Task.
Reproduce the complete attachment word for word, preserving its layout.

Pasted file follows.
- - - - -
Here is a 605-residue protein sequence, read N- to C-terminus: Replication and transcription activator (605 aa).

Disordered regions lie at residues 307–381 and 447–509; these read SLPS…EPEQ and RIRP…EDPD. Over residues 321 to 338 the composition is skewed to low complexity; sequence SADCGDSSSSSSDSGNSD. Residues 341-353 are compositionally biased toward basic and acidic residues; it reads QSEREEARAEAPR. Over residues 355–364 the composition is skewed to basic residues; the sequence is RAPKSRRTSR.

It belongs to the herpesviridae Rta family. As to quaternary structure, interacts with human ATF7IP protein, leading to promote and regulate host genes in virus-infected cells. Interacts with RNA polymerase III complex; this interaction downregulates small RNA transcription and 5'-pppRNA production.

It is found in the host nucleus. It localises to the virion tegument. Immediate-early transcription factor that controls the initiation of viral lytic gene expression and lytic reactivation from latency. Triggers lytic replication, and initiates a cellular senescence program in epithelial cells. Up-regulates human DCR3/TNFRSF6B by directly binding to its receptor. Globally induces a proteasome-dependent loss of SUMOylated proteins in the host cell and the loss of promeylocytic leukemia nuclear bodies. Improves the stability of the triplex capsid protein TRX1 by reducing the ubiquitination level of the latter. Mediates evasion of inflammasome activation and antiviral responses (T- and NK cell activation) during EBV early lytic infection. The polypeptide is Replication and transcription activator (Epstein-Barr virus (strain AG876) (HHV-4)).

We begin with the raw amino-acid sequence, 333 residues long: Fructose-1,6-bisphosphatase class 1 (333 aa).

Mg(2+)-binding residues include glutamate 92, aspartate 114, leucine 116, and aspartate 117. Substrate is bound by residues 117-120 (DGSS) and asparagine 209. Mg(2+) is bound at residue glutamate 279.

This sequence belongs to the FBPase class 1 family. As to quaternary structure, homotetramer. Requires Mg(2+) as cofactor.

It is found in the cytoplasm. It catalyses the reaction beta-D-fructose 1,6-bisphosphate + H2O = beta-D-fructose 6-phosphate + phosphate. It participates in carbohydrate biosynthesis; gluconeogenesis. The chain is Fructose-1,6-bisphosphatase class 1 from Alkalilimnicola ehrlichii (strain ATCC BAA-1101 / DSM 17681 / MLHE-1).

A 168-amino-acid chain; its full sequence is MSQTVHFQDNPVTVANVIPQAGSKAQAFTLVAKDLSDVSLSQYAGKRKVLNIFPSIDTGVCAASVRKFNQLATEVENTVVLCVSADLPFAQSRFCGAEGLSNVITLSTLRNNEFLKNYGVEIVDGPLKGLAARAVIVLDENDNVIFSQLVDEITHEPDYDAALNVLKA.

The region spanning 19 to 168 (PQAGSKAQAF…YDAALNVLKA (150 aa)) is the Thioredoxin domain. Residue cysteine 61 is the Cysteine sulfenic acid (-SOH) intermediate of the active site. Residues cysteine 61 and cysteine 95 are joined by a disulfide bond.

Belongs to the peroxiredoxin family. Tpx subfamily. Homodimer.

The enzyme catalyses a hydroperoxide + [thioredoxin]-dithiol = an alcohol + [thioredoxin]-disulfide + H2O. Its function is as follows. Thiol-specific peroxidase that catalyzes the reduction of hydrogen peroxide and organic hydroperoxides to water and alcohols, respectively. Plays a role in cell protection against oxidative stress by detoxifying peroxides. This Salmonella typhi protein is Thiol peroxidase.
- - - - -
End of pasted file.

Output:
Here is a 605-residue protein sequence, read N- to C-terminus: Replication and transcription activator (605 aa).

Disordered regions lie at residues 307–381 and 447–509; these read SLPS…EPEQ and RIRP…EDPD. Over residues 321 to 338 the composition is skewed to low complexity; sequence SADCGDSSSSSSDSGNSD. Residues 341-353 are compositionally biased toward basic and acidic residues; it reads QSEREEARAEAPR. Over residues 355–364 the composition is skewed to basic residues; the sequence is RAPKSRRTSR.

It belongs to the herpesviridae Rta family. As to quaternary structure, interacts with human ATF7IP protein, leading to promote and regulate host genes in virus-infected cells. Interacts with RNA polymerase III complex; this interaction downregulates small RNA transcription and 5'-pppRNA production.

It is found in the host nucleus. It localises to the virion tegument. Immediate-early transcription factor that controls the initiation of viral lytic gene expression and lytic reactivation from latency. Triggers lytic replication, and initiates a cellular senescence program in epithelial cells. Up-regulates human DCR3/TNFRSF6B by directly binding to its receptor. Globally induces a proteasome-dependent loss of SUMOylated proteins in the host cell and the loss of promeylocytic leukemia nuclear bodies. Improves the stability of the triplex capsid protein TRX1 by reducing the ubiquitination level of the latter. Mediates evasion of inflammasome activation and antiviral responses (T- and NK cell activation) during EBV early lytic infection. The polypeptide is Replication and transcription activator (Epstein-Barr virus (strain AG876) (HHV-4)).

We begin with the raw amino-acid sequence, 333 residues long: Fructose-1,6-bisphosphatase class 1 (333 aa).

Mg(2+)-binding residues include glutamate 92, aspartate 114, leucine 116, and aspartate 117. Substrate is bound by residues 117-120 (DGSS) and asparagine 209. Mg(2+) is bound at residue glutamate 279.

This sequence belongs to the FBPase class 1 family. As to quaternary structure, homotetramer. Requires Mg(2+) as cofactor.

It is found in the cytoplasm. It catalyses the reaction beta-D-fructose 1,6-bisphosphate + H2O = beta-D-fructose 6-phosphate + phosphate. It participates in carbohydrate biosynthesis; gluconeogenesis. The chain is Fructose-1,6-bisphosphatase class 1 from Alkalilimnicola ehrlichii (strain ATCC BAA-1101 / DSM 17681 / MLHE-1).

A 168-amino-acid chain; its full sequence is MSQTVHFQDNPVTVANVIPQAGSKAQAFTLVAKDLSDVSLSQYAGKRKVLNIFPSIDTGVCAASVRKFNQLATEVENTVVLCVSADLPFAQSRFCGAEGLSNVITLSTLRNNEFLKNYGVEIVDGPLKGLAARAVIVLDENDNVIFSQLVDEITHEPDYDAALNVLKA.

The region spanning 19 to 168 (PQAGSKAQAF…YDAALNVLKA (150 aa)) is the Thioredoxin domain. Residue cysteine 61 is the Cysteine sulfenic acid (-SOH) intermediate of the active site. Residues cysteine 61 and cysteine 95 are joined by a disulfide bond.

Belongs to the peroxiredoxin family. Tpx subfamily. Homodimer.

The enzyme catalyses a hydroperoxide + [thioredoxin]-dithiol = an alcohol + [thioredoxin]-disulfide + H2O. Its function is as follows. Thiol-specific peroxidase that catalyzes the reduction of hydrogen peroxide and organic hydroperoxides to water and alcohols, respectively. Plays a role in cell protection against oxidative stress by detoxifying peroxides. This Salmonella typhi protein is Thiol peroxidase.